The first actual shots of the war were fired just after 1am on 29 July when Austro-Hungarian naval vessels on the river Sava opened fire on the Serbian sappers who had blown up the bridge and on Belgrade itself. Remarkably, the gunboat, the Bodrog, from which the first shots were fired still survives today, largely forgotten, moored at the side of the river Danube in Belgrade (Source: Independent.co.uk).

Today I saw this ship and indeed it is totally forgotten, you can see the picture below which I took. Serbia suffered a lot during the First World War and paid a very high price (see our website www.secanje.nl for example) , it is unbelievable that this ship is now in this state on the bank of the Danube near Ada Huja.

The ship hundred years ago:


The ship now, on the bank of the Danube on Ada Huja:


26/04/2015, Beograd (Serbia) : Bodrog, the Austrian-Hungarian ship which fired the first shot of WWI


Serbia bites -my first steps into Belgrade-

April 2nd, 2015

Today is the book launch of a friend of us, Yvo Kühling, a Dutchmen who lives like me in Serbia.  The book is called ” Serbia bites” and some pictures of me are in it and even a text about me. It is not about that, it is about the place where the book launch is: it is in Kafana ” Suri” at Belgrade’s main railway station.10271549_798394786917417_4297182378695700796_n

As you know maybe I am a fan of railways, but it is not even about that: no I remember this place with nostalgia, because this is the place where I made my first steps in Belgrade on the 28th August 2008.

In the early evening I arrived ( I think even around 19h00) with the train on platform 1 from Zagreb. Naive as I was with my backpack I walked out of the station into the white city. What I then did not know is that 7 years later I would live in this city with my future wife. Belgrade is a great city and Serbia a great country with friendly people. Back then my ” Balkan” odyssey started not knowing where it would end….

This evening I will enjoy the book presentation of Yvo (good luck Yvo!) with my future wife, but I also think about that beautiful moment 7 years ago when I made my first steps into Belgrade here…


beograd 28-08-2008


October 20th, 2014

We, Dutch people like to complain about the weather, I thought they do not do that here in Serbia, but I was obviously wrong. The Serbs can complain about the weather and they do! Always nice to find something we have in common, it is also good for my integration in a Serbian society. The summer was a disaster (too cold, too much rain, but according to Dutch standards quite pretty good), the after summer was pretty ok (for the Dutch it would be summer), but it seems a cold front is now approaching as you can see the weather prediction for Belgrade below.

20-10-2014 20-40-16

The Serbs told me about Košava and when I saw the weather prediction for this week I thought maybe I go to experience my first Košava? When I first heard about it I thought about a disastrous wind, a hurricane, a tornado or whatever (come on, in the Netherlands there is a lot of wind). Košava, a beautiful name, exotic for me, but my dear Serbs told me to be aware of it, because actually it is awful.  I searched it up a bit and Wikipedia writes this about this:

 Košava  is a cold, very squally southeastern wind found in Serbia and some nearby countries. It starts in the Carpathian Mountains and follows the Danube northwest through the Iron Gate region where it gains a jet effect, then continues to Belgrade. It can spread as far north as Hungary and as far south as Niš.

Anyway, the weather is something we cannot control so we will just wait and meanwhile listen to a beautiful song :-) , with or without Košava.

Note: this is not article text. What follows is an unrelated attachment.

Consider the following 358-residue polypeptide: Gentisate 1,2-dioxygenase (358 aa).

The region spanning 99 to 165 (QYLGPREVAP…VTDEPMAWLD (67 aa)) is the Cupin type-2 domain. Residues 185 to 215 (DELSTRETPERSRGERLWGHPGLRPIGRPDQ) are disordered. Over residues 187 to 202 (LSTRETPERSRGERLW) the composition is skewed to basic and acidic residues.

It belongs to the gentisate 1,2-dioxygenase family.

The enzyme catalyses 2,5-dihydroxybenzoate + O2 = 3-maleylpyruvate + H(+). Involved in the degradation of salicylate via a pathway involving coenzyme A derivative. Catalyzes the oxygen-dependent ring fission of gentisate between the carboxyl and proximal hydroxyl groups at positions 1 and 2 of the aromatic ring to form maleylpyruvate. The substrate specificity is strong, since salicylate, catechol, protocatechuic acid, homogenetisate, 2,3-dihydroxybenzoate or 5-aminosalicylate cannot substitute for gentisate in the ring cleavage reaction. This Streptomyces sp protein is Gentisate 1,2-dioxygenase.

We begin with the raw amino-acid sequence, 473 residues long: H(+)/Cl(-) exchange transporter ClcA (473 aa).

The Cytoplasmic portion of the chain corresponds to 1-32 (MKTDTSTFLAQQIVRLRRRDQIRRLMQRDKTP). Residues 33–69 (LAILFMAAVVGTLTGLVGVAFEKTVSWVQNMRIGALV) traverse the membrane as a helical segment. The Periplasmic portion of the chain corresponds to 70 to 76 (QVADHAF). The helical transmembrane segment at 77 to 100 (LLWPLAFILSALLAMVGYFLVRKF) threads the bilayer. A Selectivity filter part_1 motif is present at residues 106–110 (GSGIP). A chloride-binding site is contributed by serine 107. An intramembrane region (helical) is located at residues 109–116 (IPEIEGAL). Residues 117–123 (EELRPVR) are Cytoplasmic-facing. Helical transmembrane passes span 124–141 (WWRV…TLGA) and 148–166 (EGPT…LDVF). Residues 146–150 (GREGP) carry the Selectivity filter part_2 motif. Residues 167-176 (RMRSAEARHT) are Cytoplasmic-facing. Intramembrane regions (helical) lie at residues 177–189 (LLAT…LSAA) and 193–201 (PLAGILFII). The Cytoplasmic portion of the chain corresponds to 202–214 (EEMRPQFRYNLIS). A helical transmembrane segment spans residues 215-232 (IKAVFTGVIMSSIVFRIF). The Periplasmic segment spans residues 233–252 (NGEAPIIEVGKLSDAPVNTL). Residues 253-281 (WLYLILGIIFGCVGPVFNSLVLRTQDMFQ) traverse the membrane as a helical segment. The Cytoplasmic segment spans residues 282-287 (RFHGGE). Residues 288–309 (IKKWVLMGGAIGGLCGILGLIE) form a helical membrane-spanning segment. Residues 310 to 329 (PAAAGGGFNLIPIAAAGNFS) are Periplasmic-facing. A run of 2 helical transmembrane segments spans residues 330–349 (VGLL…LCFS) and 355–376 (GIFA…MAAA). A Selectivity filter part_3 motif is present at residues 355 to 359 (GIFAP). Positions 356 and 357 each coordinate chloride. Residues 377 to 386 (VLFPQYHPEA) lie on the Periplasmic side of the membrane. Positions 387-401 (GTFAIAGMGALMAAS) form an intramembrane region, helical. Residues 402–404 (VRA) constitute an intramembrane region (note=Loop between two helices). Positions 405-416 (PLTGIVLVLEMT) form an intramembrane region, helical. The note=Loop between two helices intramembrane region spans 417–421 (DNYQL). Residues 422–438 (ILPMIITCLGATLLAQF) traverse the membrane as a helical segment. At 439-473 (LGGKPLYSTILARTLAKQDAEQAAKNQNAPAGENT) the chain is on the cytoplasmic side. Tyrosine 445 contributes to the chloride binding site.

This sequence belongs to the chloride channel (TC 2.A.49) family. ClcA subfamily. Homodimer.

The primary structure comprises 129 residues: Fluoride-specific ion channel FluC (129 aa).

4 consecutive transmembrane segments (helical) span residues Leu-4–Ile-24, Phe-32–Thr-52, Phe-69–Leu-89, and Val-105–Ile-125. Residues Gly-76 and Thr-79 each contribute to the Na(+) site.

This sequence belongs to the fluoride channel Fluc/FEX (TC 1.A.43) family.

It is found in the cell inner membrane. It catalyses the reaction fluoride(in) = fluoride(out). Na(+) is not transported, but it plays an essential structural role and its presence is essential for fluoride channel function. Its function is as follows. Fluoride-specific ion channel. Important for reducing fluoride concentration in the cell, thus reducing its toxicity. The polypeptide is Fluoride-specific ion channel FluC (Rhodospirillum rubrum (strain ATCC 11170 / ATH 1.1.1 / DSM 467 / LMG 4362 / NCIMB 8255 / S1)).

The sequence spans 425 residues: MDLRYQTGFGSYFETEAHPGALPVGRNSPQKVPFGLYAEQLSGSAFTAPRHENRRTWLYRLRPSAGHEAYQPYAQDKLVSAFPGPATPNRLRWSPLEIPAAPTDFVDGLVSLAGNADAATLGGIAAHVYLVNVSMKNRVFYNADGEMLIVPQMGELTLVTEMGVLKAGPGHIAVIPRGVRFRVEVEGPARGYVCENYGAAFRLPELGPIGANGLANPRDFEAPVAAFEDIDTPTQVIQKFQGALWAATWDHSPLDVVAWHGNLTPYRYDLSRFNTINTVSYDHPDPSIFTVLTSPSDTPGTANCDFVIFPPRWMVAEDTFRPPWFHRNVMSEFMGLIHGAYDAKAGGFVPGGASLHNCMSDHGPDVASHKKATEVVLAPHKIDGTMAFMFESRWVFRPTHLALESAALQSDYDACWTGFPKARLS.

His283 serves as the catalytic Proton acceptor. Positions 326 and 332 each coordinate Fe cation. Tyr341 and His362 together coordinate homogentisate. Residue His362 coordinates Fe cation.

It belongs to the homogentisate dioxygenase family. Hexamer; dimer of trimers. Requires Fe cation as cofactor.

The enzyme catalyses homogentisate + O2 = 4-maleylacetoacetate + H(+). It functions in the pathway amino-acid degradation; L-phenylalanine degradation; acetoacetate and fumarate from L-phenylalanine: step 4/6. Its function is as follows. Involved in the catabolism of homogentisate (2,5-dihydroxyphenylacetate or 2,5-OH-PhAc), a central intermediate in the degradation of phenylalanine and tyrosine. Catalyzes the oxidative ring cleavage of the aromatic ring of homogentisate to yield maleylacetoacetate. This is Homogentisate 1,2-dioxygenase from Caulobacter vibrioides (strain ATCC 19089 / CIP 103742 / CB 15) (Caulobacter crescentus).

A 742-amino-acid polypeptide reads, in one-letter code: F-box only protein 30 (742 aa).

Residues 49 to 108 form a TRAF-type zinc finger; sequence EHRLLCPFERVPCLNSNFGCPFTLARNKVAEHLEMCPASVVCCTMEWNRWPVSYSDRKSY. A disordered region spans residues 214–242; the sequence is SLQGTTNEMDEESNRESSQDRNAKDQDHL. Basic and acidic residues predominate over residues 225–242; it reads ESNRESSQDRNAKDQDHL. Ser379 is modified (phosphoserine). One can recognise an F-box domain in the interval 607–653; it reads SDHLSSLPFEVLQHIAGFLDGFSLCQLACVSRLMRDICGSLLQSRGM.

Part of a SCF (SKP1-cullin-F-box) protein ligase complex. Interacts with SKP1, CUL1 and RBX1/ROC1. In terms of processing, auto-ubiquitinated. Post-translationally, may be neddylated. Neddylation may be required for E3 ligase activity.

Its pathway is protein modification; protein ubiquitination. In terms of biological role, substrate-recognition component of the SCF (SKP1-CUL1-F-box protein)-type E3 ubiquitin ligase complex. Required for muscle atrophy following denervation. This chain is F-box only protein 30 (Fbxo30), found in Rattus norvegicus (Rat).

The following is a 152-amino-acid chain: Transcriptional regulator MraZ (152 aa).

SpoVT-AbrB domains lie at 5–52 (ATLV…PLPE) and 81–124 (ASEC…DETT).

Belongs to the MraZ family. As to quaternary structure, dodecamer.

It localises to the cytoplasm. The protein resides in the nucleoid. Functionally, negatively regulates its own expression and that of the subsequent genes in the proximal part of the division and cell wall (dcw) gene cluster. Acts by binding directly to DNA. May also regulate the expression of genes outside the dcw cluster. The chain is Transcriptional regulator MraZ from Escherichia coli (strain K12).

Surprises every day….

October 15th, 2014

Yesterday a drone was flying in the sky carrying a flag (an extremist flag of Greater Albania, this was pure provocation) and landed in the middle of the football game Serbia-Albania.  Tanks are driving in the street, fighter jets are flying over in the Indian summer sun as preparation for the military parade which will be held tomorrow because of the liberation of Belgrade in 1944 and the remembrance of the start of the First World War.

Just a ordinary day in Belgrade, nothing special.

I live now two and a half months in Serbia with my lovely fiancé and  it seems I got a kind of rhythm in daily life now and I have to admit: Serbia surprises me every single day in a very positive way.  It are the small things in live which makes life so beautiful here, extra advantage for me as a Dutch: they do not cost any dinar ( =the local currency here).

Anyway tomorrow Putin will come, the traffic will be a mess, it will be a rainy day so enough to joke and complain about it…. I will cross the Sava river (once the border between Austria-Hungary and Serbia until 1914) via the new bridge Ada (see below).IMG_20141014_171424

Serbian azbuka -part 2

September 22nd, 2014
blic 18 09 2014

18/09/2014: Article from the Blic website.

My friend wrote on my facebook wall: you are famous ! I was pretty surprised that 24 Sata (the Serbian Metro) and Blic, two major newspapers in Serbia, took over my previous blog post on their websites.

The link from the website of 24 Sata: Kajmak, šalter, promaja i je*i ga: Stranac opisao Srbiju azbukom od A do Ш
The link from the website of Blic: Kajmak, šalter, promaja i je*i ga: Stranac opisao Srbiju azbukom od A do Ш

It was nice to read all the comments and now I feel even more welcome in Serbia!

Oh and if I may to use the freedom to just make little corrections :

Replace the “B” from ” busplus”  by ” brak”: brak means marriage in Serbian, but in Dutch it means you have a hangover…

The “V” from “Vojovodina” caused too much discussions I saw and I do not feel that it is up to me to have an opinion about that so I would replace it by “Vojnik”.

Why ” vojnik” ?
Two and half years ago I started, with the help of two friends and many others (Serbian/Dutch community in NL), a research about Serbian soldiers from the First World War who died in the Netherlands, my home country. Our website www.secanje.nl  (srpski) shows all the results we have found so far. There are many other words I can replace, like “Pivo” from “p”  (yes a good one, I am from a beer drinking country) or “Kafana” from “K” (oh I love kafanas), but in honor of your Serbian heroes I find this the most important one.

Večna im slava!

srpski vojnici

More information: www.secanje.nl